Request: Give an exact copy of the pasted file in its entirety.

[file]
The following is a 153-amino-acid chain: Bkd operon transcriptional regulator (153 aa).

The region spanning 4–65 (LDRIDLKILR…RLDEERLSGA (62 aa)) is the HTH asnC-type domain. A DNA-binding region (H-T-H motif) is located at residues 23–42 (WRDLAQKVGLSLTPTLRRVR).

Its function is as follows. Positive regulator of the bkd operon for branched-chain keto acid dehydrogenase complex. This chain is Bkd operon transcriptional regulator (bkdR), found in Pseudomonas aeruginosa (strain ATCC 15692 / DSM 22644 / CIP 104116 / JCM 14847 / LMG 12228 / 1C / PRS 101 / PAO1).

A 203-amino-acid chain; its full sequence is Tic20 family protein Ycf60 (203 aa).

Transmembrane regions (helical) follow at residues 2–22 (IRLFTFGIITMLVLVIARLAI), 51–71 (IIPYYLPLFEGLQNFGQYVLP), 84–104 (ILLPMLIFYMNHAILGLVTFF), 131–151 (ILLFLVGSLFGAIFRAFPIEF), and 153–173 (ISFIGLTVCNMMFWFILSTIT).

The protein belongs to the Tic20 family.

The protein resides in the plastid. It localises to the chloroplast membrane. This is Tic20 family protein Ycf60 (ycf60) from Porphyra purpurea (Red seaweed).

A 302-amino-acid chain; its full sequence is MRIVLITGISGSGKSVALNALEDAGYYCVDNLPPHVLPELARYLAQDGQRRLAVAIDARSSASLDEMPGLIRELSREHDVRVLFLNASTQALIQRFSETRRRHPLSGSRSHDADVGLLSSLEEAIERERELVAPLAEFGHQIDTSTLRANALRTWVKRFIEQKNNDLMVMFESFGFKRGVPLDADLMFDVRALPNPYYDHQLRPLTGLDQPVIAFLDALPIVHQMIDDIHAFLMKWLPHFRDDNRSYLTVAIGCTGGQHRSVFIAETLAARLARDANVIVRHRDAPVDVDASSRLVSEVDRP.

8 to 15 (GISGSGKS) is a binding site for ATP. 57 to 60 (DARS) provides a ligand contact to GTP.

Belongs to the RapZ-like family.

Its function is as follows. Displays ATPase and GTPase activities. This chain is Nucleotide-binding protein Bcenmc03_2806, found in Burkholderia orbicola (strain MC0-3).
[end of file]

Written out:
The following is a 153-amino-acid chain: Bkd operon transcriptional regulator (153 aa).

The region spanning 4–65 (LDRIDLKILR…RLDEERLSGA (62 aa)) is the HTH asnC-type domain. A DNA-binding region (H-T-H motif) is located at residues 23–42 (WRDLAQKVGLSLTPTLRRVR).

Its function is as follows. Positive regulator of the bkd operon for branched-chain keto acid dehydrogenase complex. This chain is Bkd operon transcriptional regulator (bkdR), found in Pseudomonas aeruginosa (strain ATCC 15692 / DSM 22644 / CIP 104116 / JCM 14847 / LMG 12228 / 1C / PRS 101 / PAO1).

A 203-amino-acid chain; its full sequence is Tic20 family protein Ycf60 (203 aa).

Transmembrane regions (helical) follow at residues 2–22 (IRLFTFGIITMLVLVIARLAI), 51–71 (IIPYYLPLFEGLQNFGQYVLP), 84–104 (ILLPMLIFYMNHAILGLVTFF), 131–151 (ILLFLVGSLFGAIFRAFPIEF), and 153–173 (ISFIGLTVCNMMFWFILSTIT).

The protein belongs to the Tic20 family.

The protein resides in the plastid. It localises to the chloroplast membrane. This is Tic20 family protein Ycf60 (ycf60) from Porphyra purpurea (Red seaweed).

A 302-amino-acid chain; its full sequence is MRIVLITGISGSGKSVALNALEDAGYYCVDNLPPHVLPELARYLAQDGQRRLAVAIDARSSASLDEMPGLIRELSREHDVRVLFLNASTQALIQRFSETRRRHPLSGSRSHDADVGLLSSLEEAIERERELVAPLAEFGHQIDTSTLRANALRTWVKRFIEQKNNDLMVMFESFGFKRGVPLDADLMFDVRALPNPYYDHQLRPLTGLDQPVIAFLDALPIVHQMIDDIHAFLMKWLPHFRDDNRSYLTVAIGCTGGQHRSVFIAETLAARLARDANVIVRHRDAPVDVDASSRLVSEVDRP.

8 to 15 (GISGSGKS) is a binding site for ATP. 57 to 60 (DARS) provides a ligand contact to GTP.

Belongs to the RapZ-like family.

Its function is as follows. Displays ATPase and GTPase activities. This chain is Nucleotide-binding protein Bcenmc03_2806, found in Burkholderia orbicola (strain MC0-3).